Account Takeover: Just as the name implies, after credit cards have been stolen, scammers then proceed to call the credit card company pretending to be the card holder. This fraud is done in a bid to take over the account and have access to it. They then change passwords and pin numbers.

Application Fraud: Criminals use stolen personal information (name, address, birthday, and social security number) to apply for credit cards. This type of fraud can go undetected until the victim applies for credit themselves or checks their credit report. While the victim will typically not be responsible for any purchases made with fraudulent credit card accounts due to protection offered by the cards, this type of fraud can damage the victim's credit score.

Card-Not-Present Fraud: In this scenario, the fraudster uses the credit card information without physically possessing the card. This often happens in online transactions, where the card details are used to make purchases without the need for the actual card.

Card skimming: Criminals can use skimming devices to capture credit card information from unsuspecting victims when they swipe their cards at compromised ATMs, gas pumps or point-of-sale terminals.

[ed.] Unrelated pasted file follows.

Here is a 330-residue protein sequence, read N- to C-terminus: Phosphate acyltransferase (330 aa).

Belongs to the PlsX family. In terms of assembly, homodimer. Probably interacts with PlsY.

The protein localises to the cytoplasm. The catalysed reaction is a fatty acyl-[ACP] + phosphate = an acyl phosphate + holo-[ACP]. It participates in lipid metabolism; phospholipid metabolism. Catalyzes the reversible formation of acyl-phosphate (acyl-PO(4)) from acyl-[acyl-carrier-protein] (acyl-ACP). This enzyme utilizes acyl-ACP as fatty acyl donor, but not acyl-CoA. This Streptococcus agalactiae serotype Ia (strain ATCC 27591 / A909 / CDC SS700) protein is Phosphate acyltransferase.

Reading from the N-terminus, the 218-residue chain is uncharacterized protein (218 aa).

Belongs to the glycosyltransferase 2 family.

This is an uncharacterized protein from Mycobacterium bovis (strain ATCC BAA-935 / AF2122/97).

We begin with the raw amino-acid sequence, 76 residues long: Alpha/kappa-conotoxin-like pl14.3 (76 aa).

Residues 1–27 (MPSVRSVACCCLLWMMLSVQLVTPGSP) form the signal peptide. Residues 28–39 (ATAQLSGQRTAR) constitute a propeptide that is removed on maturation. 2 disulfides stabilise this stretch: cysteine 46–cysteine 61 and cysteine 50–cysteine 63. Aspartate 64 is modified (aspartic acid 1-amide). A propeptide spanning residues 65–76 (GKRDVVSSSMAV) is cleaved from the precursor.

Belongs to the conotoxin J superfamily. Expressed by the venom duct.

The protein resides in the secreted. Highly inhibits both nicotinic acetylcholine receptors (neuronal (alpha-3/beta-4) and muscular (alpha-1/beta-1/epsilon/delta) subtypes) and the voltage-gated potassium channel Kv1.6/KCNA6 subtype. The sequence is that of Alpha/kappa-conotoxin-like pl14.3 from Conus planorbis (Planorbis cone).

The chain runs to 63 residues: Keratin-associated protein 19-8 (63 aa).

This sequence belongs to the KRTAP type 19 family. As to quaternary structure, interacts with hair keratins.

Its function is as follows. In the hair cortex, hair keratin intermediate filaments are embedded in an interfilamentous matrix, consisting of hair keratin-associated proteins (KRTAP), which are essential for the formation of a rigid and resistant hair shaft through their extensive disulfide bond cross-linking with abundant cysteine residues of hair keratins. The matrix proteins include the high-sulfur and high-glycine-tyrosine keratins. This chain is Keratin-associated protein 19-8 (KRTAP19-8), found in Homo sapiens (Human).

Phishing: Fraudsters may use phishing emails or fake websites to trick individuals into revealing their credit card information, login credentials or other sensitive data.


It is impossible to completely protect yourself from credit card fraud, there are some steps you can take to minimize your risk of becoming a victim.

  • Never provide personal or financial information in response to emails, texts, or phone — even if it looks like it's coming from a company you do business with. .
  • To protect yourself from skimming, avoid suspicious card readers, like ones with sticky keypads or that seem to be haphazardly attached to an ATM or gas pump.
  • Hide your PIN and account number from bystanders and store employees when using your card in person.